George H.W. Bush: Lessons from a life

Christopher Wilson
·Senior Writer
·16 min read

George H.W. Bush, the 41st president of the United States, died Friday at age 94. Bush came from a life of privilege in the wealthy suburb of Greenwich, Conn., but spent the majority of his life in service to the country, from enlisting in the Navy after high school to leading the nation in wartime. Bush approached politics on a personal level and leaves behind friends and admirers from across the political spectrum in addition to a loving, devoted family. He was politically malleable, willing to compromise when necessary to advance his career, and he would help elevate forces he would come to criticize later in life. What follows are a few of the moments that helped define the man who was central to the last half-century of American politics.

George H.W. Bush
George H.W. Bush at the 2008 Republican National Convention in St. Paul, Minn. (Photo: Ramin Talaie/Corbis via Getty Images)

Meeting Barbara

Perhaps the most important moment in Bush’s life happened when the 17-year-old attended his local country club’s Christmas dance. There he saw a girl in a red-and-green holiday dress who he learned was named Barbara Pierce, the daughter of a publishing executive who lived in nearby Rye, N.Y. Bush was introduced and the two danced, and they danced again the following night at another Christmas celebration in Rye. The two exchanged letters — Barbara was attending boarding school in Charleston, S.C. — and grew closer. Bush invited her to his senior prom at Andover, and she visited him in North Carolina during his naval training.

George and Barbara Bush in 1945. (Photo: AP)
George and Barbara Bush in 1945. (Photo: AP)

A year and a half later the two were engaged, Bush proposing to her during a visit to his family’s vacation home in Kennebunkport, Maine. They married on Jan. 6, 1945, in Rye, while Bush was waiting for his next military assignment. The two would remain married for 73 years, until Barbara’s death in April 2018, a partnership that ascended to the peak of American politics.

Shot down and rescued in the Pacific

Bush was a senior at Phillips Academy in Andover, Mass., hoping to enroll at Yale the next year, when on Dec. 7, 1941, Pearl Harbor was attacked. Instead of entering college, he joined the Navy as a seaman second class. Six months later, the 18-year-old was on his way to preflight training in North Carolina. On earning his wings, Bush, believed to be the youngest Naval airman in the service, was assigned to fly the TBF Avenger torpedo bomber.

Bush was assigned to the carrier San Jacinto in September 1944 when he took part in a raid on a Japanese installation on the island of Chichijima. On the approach, his plane was hit by antiaircraft fire but, in a cockpit filled with smoke, Bush managed to complete the bombing run. He flew off to sea and ordered his gunners to abandon the craft before bailing out himself. He was rescued by a U.S. submarine after spending a few hours in a life raft. His two crewmates were never recovered, and Bush would spend the rest of his life wondering if there was anything more he could have done to save them. (Official inquiries into the crash would confirm that there was not.) Bush returned to combat and would eventually fly 58 missions and log 1,228 hours, earning a list of commendations, including gold wings and a Distinguished Flying Cross.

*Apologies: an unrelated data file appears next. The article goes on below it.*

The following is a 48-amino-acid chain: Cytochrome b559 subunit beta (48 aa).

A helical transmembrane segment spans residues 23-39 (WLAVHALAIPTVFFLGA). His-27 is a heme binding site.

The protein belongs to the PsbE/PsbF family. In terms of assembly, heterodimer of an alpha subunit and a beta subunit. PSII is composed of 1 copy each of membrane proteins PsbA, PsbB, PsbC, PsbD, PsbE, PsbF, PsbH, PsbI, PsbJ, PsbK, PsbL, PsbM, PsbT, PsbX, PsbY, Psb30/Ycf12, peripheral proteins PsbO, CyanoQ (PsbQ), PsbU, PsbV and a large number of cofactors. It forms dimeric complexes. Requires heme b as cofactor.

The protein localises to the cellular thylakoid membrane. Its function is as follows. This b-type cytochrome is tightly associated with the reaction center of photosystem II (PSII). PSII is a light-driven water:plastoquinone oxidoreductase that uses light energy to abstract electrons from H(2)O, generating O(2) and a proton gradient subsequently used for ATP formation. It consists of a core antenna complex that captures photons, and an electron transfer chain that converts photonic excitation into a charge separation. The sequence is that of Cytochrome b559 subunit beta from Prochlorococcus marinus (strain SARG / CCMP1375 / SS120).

His enlistment marked the start of a long career of service to the country, following in the path of his father, a U.S. senator, and setting an example for two of his sons, Florida Gov. Jeb Bush and President George W. Bush. Bush would go on to serve as a member of the House of Representatives, United Nations ambassador, CIA director, vice president and president.

U.S. Navy pilot George Bush sits in the cockpit of his torpedo bomber, the Barbara III, named after his girlfriend and future wife, Barbara Pierce, in 1944. (Photo: Corbis/Getty Images)
U.S. Navy pilot George Bush sits in the cockpit of his torpedo bomber, the Barbara III, named after his girlfriend and future wife, Barbara Pierce, in 1944. (Photo: Corbis/Getty Images)

Lessons from the death of his daughter

George and Barbara Bush had six children together, four boys and two girls, but only five would survive to adulthood. Three years after George W. was born, in 1946, he was joined by a younger sister, Pauline Robinson, whom the family called Robin. At age 3, Robin was diagnosed with leukemia, for which there were limited treatment options at the time. She was treated at one of the nation’s premier cancer hospitals, Memorial Sloan Kettering in New York City, where Bush’s uncle was president. Barbara had one rule: No tears in front of her girl. This proved difficult for Bush, who would continually have to step out of the room when visiting his daughter.

Robin died just before her fourth birthday. Both Bushes have talked about the darkness of those times and how much they had to rely on each other to get through it. “For one who allowed no tears before her death, I fell apart,” recalled Barbara to biographer Jon Meacham. “And time after time during the next six months, George would put me together again.” During their lifetimes, the Bushes raised nearly $90 million for oncology research at the MD Anderson Cancer Center in Houston, and in 2013, Bush shaved his head in support of a member of his Secret Service detail whose 2-year-old son was battling leukemia.

Senate run sets a pattern of expediency

Bush’s first run for federal office came in 1964, when the Houston businessman won the Republican nomination for the U.S. Senate race. In order for the Connecticut Yankee to establish his Texas bona fides, Bush aligned his positions with that of GOP presidential nominee Barry Goldwater. This required him to oppose elements of the Civil Rights Act on the basis of “states’ rights.” (Bush said he was “shocked” that his opponent, Democratic Sen. Ralph Yarborough, had voted in favor of the act, noting that it would require racial integration on the part of private businesses.) Bush lost the race, but in 1966, he won a seat in Congress from a Houston-area district, where he would later cast a vote for the Fair Housing Act. Bush was no racist, but he was a politician who at key moments in his career was willing to put expediency over principle.

George Bush
George Bush, then a Republican candidate for the Senate, arriving at his headquarters in Houston, June 1964. (Photo: AP)